Compounds with similar topology of conjugated double bonds were obtained and investigated by Thota et al. [30], who found new EPIs among derivatives of 3,4-dihydronaphth-2-yl-propenoic acid (Figure 5). The compounds were examined according to their ability to improve the efficacy of ciprofloxacine in MDR strains of S. aureus (1199B and 1199). The most active compounds included chemical moieties of isobutylamide (8, 20), diisopropylamide (21) and piperidide (24). The compounds were able to reduce MIC of ciprofloxacine (CPX) in 2–16-fold at their concentrations 1–4 fold lower than those of reference EPI (Figure 5). The simple structure of 3-(3,4-dihydronaphth-2-yl)-propenoic acid isobutyl amide (20) was the most promising one, which caused a 16-fold reduction of MIC of CPX in strain 1199B and 4-fold in the case of 1199 strain. Its MEC value (12.5 µg/mL) was 4-fold lower than that of piperine and verapamil and 2-fold lower than that of reserpine and carsonic acid.

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Figure 5. Dihydronaphthalene inhibitors of the NorA efflux pump in S. aureus [30]. (a) Structures of the most active compounds (20, 21, 24 and 8); (b) Abilities of the most active compounds to potentiate antimicrobial action of ciprofloxacin (CPX) in comparison to reference compounds.

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Figure 5. Dihydronaphthalene inhibitors of the NorA efflux pump in S. aureus [30]. (a) Structures of the most active compounds (20, 21, 24 and 8); (b) Abilities of the most active compounds to potentiate antimicrobial action of ciprofloxacin (CPX) in comparison to reference compounds.
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3.3. Piperine EPIs against NorA in S. aureus

Piperine (Figure 6a) is an alkaloid that was isolated from the fruits of Piper nigrum by H.C. Orsted in 1819. This natural compound displays properties of the inhibitors of some proteins important for metabolism and xenobiotics transport and it is used as a reference inhibitor in studies on new efflux pump inhibitors [29,30]. On the basis of the inhibitor properties of piperine, Nargotra et al. [33] designed and synthesized a series of piperine analogs, in which piperidine moiety was modified by replacement with other amines (Figure 6b). The new compounds were investigated according to their ability to reduce MIC of ciprofloxacin in S. aureus 1199B strain using eight different concentrations of the investigated compounds (0–50 µg/mL). Potentiation factor (PF) was calculated to express the potentiation of activity of ciprofloxacin in the presence of the tested new EPIs, reflected in the reduced MIC of combination compared to that of ciprofloxacin alone (Fig 6d). Three of the most promising EPIs were found (Figure 6c) in which the piperidine fragment of piperine was replaced with 3-aminobenzonitrile (13), N-(3-aminophenyl)acetamide (16) or 3-amino-N-phenylbenzamide (20). The highest potentiation factor was observed for the benzonitrile amide derivative (13), whereas the 3-amino-N-phenylbenzamide derivative (20) displayed EPIs activity at the lowest concentration with its MEC value of 3.12 µg/mL (Figure 6d).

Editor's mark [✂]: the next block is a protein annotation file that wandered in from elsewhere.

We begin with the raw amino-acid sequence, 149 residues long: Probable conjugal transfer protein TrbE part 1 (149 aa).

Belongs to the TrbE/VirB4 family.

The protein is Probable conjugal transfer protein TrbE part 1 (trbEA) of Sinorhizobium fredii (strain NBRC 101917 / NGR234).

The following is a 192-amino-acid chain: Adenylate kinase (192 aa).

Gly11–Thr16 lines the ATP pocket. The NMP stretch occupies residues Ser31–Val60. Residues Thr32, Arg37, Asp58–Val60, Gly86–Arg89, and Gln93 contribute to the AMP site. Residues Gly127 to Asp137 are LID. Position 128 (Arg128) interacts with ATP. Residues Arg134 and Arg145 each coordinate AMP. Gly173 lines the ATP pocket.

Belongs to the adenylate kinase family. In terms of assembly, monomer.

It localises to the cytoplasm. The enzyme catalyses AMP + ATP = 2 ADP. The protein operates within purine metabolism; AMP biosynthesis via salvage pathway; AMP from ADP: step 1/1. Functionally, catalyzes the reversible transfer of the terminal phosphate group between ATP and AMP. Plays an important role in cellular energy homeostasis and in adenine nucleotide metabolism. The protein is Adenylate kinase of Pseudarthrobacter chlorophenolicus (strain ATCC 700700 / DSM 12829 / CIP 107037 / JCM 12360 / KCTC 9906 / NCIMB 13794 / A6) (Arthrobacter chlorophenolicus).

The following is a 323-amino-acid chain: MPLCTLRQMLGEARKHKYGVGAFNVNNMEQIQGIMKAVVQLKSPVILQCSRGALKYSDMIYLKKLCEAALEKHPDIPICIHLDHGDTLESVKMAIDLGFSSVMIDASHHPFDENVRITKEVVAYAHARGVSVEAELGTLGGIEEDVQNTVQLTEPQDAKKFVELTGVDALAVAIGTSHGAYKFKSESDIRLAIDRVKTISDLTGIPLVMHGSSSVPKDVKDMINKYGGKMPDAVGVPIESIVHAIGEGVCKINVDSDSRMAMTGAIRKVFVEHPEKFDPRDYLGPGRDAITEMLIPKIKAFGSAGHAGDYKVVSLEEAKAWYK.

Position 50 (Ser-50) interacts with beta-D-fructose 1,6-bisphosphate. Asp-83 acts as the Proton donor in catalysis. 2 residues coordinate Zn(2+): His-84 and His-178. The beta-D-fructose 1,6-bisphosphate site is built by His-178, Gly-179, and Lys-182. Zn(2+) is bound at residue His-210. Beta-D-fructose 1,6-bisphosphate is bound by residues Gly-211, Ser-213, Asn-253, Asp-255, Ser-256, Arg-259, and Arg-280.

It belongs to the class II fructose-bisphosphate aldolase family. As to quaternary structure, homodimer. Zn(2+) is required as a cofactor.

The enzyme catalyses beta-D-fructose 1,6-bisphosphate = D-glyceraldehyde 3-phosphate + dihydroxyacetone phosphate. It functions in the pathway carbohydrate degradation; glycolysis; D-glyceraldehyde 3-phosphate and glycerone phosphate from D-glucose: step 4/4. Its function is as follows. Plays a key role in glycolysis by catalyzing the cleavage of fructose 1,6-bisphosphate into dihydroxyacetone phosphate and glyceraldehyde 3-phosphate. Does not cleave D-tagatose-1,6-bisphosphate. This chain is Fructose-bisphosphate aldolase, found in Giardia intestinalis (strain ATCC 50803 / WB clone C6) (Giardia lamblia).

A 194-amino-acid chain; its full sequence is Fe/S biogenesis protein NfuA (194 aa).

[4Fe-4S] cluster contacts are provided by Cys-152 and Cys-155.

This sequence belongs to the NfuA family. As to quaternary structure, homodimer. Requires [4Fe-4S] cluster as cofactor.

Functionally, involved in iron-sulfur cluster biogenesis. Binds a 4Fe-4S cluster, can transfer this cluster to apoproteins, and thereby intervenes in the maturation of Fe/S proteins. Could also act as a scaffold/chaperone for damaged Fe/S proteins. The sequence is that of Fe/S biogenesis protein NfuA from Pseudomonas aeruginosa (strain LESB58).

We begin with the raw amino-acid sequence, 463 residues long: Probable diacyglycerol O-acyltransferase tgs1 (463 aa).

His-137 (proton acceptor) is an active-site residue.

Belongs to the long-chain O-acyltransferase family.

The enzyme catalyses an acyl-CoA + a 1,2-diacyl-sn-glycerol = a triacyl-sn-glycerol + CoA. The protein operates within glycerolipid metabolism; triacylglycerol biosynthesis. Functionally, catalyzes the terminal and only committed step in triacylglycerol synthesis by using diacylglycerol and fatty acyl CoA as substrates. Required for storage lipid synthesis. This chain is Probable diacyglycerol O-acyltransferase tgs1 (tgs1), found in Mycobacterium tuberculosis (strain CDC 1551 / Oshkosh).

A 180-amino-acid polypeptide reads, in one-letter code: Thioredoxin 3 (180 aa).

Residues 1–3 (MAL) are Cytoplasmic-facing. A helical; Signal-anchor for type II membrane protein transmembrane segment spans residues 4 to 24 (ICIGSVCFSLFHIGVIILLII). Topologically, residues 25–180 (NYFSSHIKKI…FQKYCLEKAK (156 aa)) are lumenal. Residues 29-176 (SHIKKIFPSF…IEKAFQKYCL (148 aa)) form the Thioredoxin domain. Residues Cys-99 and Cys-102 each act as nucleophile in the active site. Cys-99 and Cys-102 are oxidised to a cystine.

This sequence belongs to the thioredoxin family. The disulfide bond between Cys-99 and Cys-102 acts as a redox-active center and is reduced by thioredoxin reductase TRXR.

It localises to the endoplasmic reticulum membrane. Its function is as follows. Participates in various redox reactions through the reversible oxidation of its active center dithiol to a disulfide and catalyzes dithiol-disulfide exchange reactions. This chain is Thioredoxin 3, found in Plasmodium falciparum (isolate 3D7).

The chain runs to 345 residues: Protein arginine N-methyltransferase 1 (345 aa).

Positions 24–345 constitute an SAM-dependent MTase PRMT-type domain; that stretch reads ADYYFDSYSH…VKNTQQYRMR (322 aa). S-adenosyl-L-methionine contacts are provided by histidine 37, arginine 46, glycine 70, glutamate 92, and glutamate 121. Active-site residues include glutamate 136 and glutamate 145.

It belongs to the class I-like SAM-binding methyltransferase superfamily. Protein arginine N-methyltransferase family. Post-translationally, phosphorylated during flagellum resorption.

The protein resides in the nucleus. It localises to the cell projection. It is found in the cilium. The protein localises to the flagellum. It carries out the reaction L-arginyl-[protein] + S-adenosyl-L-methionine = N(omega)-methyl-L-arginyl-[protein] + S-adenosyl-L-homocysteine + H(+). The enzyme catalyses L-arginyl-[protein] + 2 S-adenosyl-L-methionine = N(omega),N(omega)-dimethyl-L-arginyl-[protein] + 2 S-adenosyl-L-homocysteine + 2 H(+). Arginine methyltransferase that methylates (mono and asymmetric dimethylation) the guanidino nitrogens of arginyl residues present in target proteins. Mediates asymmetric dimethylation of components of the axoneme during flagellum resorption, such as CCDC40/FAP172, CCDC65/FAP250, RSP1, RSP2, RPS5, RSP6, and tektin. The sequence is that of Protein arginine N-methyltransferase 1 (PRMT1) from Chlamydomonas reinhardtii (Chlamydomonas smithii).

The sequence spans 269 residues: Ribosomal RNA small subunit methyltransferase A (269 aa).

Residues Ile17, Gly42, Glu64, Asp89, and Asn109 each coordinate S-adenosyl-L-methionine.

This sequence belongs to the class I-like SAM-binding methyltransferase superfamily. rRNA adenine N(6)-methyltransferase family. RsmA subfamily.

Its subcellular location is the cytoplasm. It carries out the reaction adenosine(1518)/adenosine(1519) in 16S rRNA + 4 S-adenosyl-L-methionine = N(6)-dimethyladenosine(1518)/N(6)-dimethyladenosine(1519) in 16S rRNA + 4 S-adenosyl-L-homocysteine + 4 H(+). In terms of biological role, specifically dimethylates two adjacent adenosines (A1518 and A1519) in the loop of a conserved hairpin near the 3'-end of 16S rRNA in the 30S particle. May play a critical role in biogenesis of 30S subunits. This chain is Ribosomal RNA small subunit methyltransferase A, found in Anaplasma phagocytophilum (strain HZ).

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Figure 6. Piperine analogs that decrease MIC of ciprofloxacin in MDR S. aureus strain over-producing NorA (1199B); (a) structure of piperine; (b) the general structure of the tested compounds; (c) the most active compounds 13, 16 and 20; (d) Abilities of compounds 13, 16, 20 to increase efficacy of ciprofloxacin [33].

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Figure 6. Piperine analogs that decrease MIC of ciprofloxacin in MDR S. aureus strain over-producing NorA (1199B); (a) structure of piperine; (b) the general structure of the tested compounds; (c) the most active compounds 13, 16 and 20; (d) Abilities of compounds 13, 16, 20 to increase efficacy of ciprofloxacin [33].